A member of law enforcement who also engages in murder. This person's motivations may range anywhere from monetary gain to exacting a form of street justice. Either way, expect this person to be much more dangerous than your average killer.
Note that despite the name, the Killer Cop isn't always an actual police officer. He (or she) may also be a civilian employee, such as a forensics expert or something. Also, if the Killer Cop is an officer, their murders are obviously committed for a reason other than to maintain a cover identity. (Well, at least one hopes an undercover officer doesn't go to those lengths.)
If the Killer Cop is a Serial Killer, the observant viewer may recognize the following signs:
- The crime scenes are jarringly devoid of any incriminating evidence. Either the killer is a forensics expert and cleaned up so thoroughly that they got rid of the evidence or they are a savvy police officer who has investigated many crime scenes and knows how to avoid leaving evidence in the first place. Note: This is not always a given, as a Serial Killer who isn't a member of law enforcement can avoid leaving evidence as well.
- If the killer is suspected to be copying the methods of another killer, the copy will be exactly like the original, even down to the details that only a member of law enforcement would know.
- If the killer is attempting to frame someone else for their crimes, the frame-up will be suspiciously thorough. The amount of evidence against the person will likely lead the viewer to two conclusions:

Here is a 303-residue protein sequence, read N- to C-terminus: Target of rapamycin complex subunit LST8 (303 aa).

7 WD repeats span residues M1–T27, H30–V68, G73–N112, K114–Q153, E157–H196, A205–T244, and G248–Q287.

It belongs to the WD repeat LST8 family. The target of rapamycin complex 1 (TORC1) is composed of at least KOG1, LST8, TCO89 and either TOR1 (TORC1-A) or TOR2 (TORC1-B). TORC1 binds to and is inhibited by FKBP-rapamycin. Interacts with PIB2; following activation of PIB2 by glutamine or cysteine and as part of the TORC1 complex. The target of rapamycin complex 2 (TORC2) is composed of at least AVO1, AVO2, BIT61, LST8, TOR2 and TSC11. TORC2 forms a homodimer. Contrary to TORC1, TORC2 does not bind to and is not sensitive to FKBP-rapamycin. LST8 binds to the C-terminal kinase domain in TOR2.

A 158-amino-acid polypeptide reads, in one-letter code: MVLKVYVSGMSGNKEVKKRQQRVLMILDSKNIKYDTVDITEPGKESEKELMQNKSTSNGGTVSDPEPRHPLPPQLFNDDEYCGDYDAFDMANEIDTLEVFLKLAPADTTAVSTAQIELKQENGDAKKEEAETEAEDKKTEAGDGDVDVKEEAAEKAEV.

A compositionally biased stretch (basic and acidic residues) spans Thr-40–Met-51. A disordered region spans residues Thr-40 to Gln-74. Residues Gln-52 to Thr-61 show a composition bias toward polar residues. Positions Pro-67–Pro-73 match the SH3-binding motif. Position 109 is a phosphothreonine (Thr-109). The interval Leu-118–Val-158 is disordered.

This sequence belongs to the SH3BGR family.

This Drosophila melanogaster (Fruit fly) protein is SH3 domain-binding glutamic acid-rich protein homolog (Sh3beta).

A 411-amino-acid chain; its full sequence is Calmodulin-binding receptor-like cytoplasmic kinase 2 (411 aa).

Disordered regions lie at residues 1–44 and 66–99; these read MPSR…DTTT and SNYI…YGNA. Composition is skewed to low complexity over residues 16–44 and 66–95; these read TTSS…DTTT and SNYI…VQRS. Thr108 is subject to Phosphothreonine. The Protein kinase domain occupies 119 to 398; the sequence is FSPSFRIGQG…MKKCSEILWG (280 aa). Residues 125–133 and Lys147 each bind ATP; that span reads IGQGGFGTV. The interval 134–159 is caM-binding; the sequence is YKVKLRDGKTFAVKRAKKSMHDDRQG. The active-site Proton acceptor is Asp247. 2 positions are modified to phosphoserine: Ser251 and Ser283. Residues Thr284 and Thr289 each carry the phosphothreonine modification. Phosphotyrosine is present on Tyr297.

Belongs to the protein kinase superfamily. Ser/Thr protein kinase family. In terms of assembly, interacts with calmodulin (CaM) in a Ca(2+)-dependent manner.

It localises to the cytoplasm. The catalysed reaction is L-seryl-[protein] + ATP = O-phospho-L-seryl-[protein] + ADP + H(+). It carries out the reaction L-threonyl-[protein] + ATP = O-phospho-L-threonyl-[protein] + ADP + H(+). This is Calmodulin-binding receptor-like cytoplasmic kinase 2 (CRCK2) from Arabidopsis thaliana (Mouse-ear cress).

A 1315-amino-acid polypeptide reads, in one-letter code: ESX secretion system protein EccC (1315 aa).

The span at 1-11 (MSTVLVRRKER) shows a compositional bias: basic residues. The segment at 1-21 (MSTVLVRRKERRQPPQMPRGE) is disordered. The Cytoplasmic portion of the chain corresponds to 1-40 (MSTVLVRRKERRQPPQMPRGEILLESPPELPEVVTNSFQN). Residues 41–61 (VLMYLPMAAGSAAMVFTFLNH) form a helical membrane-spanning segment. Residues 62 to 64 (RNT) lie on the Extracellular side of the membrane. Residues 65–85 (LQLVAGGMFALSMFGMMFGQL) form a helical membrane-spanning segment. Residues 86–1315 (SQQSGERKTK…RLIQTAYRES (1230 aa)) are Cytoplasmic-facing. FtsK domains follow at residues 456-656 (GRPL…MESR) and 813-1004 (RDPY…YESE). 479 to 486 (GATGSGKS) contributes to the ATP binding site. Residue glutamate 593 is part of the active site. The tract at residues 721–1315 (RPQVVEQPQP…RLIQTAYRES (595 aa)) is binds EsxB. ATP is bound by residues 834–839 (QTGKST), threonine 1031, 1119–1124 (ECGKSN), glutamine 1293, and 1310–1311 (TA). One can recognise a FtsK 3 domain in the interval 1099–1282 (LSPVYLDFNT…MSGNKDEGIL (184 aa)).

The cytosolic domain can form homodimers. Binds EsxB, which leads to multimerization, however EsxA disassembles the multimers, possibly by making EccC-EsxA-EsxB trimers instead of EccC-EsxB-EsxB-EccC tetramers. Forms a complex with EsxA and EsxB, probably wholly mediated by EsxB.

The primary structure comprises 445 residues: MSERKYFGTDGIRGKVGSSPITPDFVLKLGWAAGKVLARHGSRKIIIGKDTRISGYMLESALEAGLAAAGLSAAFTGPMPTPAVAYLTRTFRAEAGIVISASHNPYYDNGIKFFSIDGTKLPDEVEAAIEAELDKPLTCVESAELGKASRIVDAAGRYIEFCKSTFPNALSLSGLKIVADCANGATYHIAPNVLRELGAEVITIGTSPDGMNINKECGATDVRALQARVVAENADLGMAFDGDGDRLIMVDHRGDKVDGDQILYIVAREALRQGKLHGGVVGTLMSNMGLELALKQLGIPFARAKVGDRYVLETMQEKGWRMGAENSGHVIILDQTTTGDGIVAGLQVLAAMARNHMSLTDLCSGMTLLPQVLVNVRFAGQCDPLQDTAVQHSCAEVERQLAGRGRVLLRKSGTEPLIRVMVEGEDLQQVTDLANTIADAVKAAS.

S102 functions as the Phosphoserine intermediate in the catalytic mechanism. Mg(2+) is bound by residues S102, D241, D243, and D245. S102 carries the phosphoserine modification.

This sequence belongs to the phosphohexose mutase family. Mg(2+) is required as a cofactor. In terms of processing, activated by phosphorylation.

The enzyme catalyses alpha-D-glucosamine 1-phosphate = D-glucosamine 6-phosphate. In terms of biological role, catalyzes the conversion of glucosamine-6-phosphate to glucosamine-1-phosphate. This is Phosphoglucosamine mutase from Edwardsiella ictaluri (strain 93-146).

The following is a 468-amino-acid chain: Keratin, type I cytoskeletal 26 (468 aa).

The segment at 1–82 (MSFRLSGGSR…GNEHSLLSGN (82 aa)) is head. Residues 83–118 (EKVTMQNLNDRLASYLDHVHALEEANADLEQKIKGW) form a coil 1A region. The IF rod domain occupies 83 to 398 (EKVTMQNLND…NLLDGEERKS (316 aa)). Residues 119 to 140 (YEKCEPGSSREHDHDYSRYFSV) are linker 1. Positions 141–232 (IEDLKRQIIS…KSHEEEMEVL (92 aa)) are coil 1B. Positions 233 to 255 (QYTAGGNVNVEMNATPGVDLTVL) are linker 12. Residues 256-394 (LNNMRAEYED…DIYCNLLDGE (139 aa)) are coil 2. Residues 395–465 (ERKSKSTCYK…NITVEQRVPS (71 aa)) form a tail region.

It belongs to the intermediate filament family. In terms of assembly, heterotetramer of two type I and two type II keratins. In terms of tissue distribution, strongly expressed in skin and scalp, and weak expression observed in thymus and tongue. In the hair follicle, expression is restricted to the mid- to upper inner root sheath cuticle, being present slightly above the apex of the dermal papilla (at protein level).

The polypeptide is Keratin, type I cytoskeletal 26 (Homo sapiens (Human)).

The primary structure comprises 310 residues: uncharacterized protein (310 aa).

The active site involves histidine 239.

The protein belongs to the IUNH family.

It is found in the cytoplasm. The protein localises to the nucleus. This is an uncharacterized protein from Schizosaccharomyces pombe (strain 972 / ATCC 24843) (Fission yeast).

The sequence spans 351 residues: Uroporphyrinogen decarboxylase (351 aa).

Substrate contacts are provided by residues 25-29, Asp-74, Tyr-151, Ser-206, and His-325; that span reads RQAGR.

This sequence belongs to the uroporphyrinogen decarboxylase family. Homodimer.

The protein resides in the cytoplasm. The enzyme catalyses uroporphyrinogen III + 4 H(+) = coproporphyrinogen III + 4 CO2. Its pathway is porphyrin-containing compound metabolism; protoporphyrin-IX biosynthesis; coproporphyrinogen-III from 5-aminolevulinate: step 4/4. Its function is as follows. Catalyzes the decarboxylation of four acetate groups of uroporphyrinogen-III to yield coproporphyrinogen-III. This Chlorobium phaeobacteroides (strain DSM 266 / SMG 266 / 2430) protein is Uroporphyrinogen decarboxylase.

- That a calculating TV Serial Killer wouldn't be stupid enough to leave that much evidence against themselves, meaning the suspect isn't the killer and
- The real killer has such intimate knowledge of evidence and police work that they must be a member of law enforcement. Like the first sign, this isn't a given, as it is possible to research forensics.
See also Detective Mole. The inverse of a Cop Killer, although the two tropes sometimes overlap — the Killer Cop may target other cops, or may himself become the Asshole Victim of a Cop Killer. Often a subtrope of The Bad Guys Are Cops.
Please be cautious when listing Real Life examples.
Note: A character can qualify for this even if they don't use their position or expertise to help with their murders. However, if they appear in a murder mystery, they probably will.
- Light Yagami, the Villain Protagonist of Death Note, joins the police force specifically to work on the investigation of his own murders, and get close enough to kill the Sympathetic Inspector Antagonist trying to catch him. It doesn't work so well the first time he tries, but the second attempt is much better.
- Americop from Captain America.
- In Gotham Central, Dirty Cop Jim Corrigan ultimately became this, murdering Crispus Allen. The Not-Dirty Cop who became the Spectre after being murdered by gangsters was a completely different Jim Corrigan. Allen himself would also later do a turn as the Spectre. Given that the Spectre was one of the few DC Heroes who would intentionally kill criminals, often in rather gruesome ways, both of them probably technically count as well.
- Green Arrow: Green Arrow fought a gang of cops known as the Vice Squad, who got together and used police equipment during their off-duty hours to eliminate what they saw as 'undesirable' elements off the streets. The leader made the mistake of assuming Green Arrow would agree with his crusade.